Lawfulness of aggregateByKey

I spent a couple hours yesterday debugging what I thought was a Protobuf serialization issue, which turns out to be an unlawful Monoid-like use of aggregateByKey in Scio.

The Problem

Both Scio and Spark have aggregate and aggregateByKey transformations that look like this:

// on SCollection[V]
def aggregate[U](zeroValue: U)(seqOp: (U, V) => U, combOp: (U, U) => U): SCollection[U]

// on SCollection[(K, V)]
def aggregateByKey[U](zeroValue: U)(seqOp: (U, V) => U, combOp: (U, U) => U): SCollection[(K, U)]

And we have some business logic that looks like this:

case class Count(id: String, count: Int)

val z = Count("", 0) // zeroValue
def seqOp(acc: Count, v: Count) = Count(, acc.count + v.count)
def combOp(x: Count, y: Count) = Count(, x.count + y.count)

sc.parallelize(Seq(Count("a", 10), Count("a", 100), Count("b", 5), Count("b", 50)))
  .aggregateByKey(z)(seqOp, combOp)

This code however, only works correctly locally with DirectRunner and always produces results with id == "" when running on Dataflow service with the DataflowRunner. Can you spot the bug?

Monoid laws

You might notice that zeroValue and combOp together resemble a Monoid, which should satisfy the identity law:

combOp(zeroValue …
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We recently had an internal knowledge sharing on higher-kinded types and CanBuildFrom type classes in Scala. Here’s a short summary.


Let’s start by implementing map.

def map(xs: Seq[Int], f: Int => Double): Seq[Double] =
map(Seq(1, 2, 3), _ + 0.1)

This implementation is not very good since it only works with Seq[Int] and Int => Double. It’s easy to parameterize Int and Double.

def map[A, B](xs: Seq[A], f: A => B): Seq[B] =

However map(Seq(1, 2, 3), _ + 0.1) now fails to compile with a message missing parameter type for expanded function ((x$1) => x$1.$plus(10))

This is because inference of A in f: A => B depends on the type of xs: Seq[A], and limitation of Scala type inference. A common workaround is to curry arguments.

def map[A, B](xs: Seq[A])(f: A => B): Seq[B] =
map(Seq(1, 2, 3))(_ + 0.1)

Similar pattern is commonly seen in Scala, like foldLeft(z: B)(op: (B, A) => B). Another benefit is we can now write f in a multi-line {} block more elegantly.

map …
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Decompiling Scala code

I was bored today and decided to decompile some Scala code for fun and profit. I’m using Scala 2.12.2 and Java 1.8.0_121.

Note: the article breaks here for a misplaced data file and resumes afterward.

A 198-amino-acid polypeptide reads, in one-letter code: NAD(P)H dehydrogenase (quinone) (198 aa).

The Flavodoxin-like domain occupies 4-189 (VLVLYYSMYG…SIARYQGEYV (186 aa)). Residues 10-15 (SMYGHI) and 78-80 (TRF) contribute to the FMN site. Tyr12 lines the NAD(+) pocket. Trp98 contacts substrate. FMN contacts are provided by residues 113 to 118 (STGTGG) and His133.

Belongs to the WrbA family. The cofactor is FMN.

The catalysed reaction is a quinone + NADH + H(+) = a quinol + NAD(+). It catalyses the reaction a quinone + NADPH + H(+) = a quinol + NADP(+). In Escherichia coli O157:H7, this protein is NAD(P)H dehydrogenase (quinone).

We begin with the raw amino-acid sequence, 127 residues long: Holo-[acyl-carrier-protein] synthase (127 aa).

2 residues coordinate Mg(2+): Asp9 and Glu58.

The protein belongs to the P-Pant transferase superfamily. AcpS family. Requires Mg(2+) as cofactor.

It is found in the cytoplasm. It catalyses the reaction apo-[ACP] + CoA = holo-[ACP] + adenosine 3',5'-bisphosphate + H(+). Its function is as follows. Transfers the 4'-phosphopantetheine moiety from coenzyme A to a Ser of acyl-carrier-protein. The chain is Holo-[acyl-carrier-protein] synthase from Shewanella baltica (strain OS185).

Scala object

package javap

object Test01 {
  def main(args: Array[String]): Unit = Unit
public final class javap.Test01$ {
  public static javap.Test01$ MODULE$;
  public static {};
  public void main(java.lang.String[]);
  private javap.Test01$();

public final class javap.Test01 {
  public static void main(java.lang.String[]);

As we can see a Scala object is compiled to 2 Java classes, Test01 with static methods for Java compatibility and a Test01$ with a static instance of itself as MODULE$, so that Test01 can be used as an instance value in Scala.

Class constructors

package javap

class Test02(val x: Int, val y: Int, z: Int) {
  def this(x: Int, y: Int) = this(x, y, 0)
public class javap.Test02 {
  private final int x;
  private final int y;
  public int x();
  public int y();
  public javap.Test02(int, int, int);
  public javap.Test02(int, int);

Looks like the default constructor (val x: Int, val y: Int, z: Int) and the overloaded one (x: Int, y: Int) each generated a Java constructor. However only x and y …

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In this post we’re going to take a closer look at Scala implicits and various use cases.


Let’s first look at the basics. There’re 3 main basic uses of implicits, as an argument, as a conversion method, and enhancing an existing class, a.k.a. the “Pimp My Library” pattern.

Implicit arguments

Suppose we have a basic function like this.

def plus(x: Int) = x + 1
plus(10) // => 11

We can add a second argument and make it a curried function.

def plus(x: Int)(y: Int) = x + y
plus(10)(1) // => 11

We can then make the second argument implicit and supply it via an implicit val.

def plus(x: Int)(implicit y: Int) = x + y

implicit val one = 1
plus(10) // => 11

Since plus needs an implicit argument of type Int and there happens to be one in the scope, one is applied automatically. However it won’t work if there are multiple implicit vals.

implicit val one = 1
implicit val two = 2
plus(10) // => ambiguous implicit values

This example isn’t very interesting and one can usually use argument with a default value instead. However implicit arguments are handy for decoupling behavior …

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We recently started teaching Scio at Spotify’s internal data university and I made these slides to explain how joins work and some lower level details.

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Scala Workshop

While there are many Scala tutorials and books available, very few of them focus on big data. I did a couple of workshops at Spotify focusing on these areas and here are the slides.

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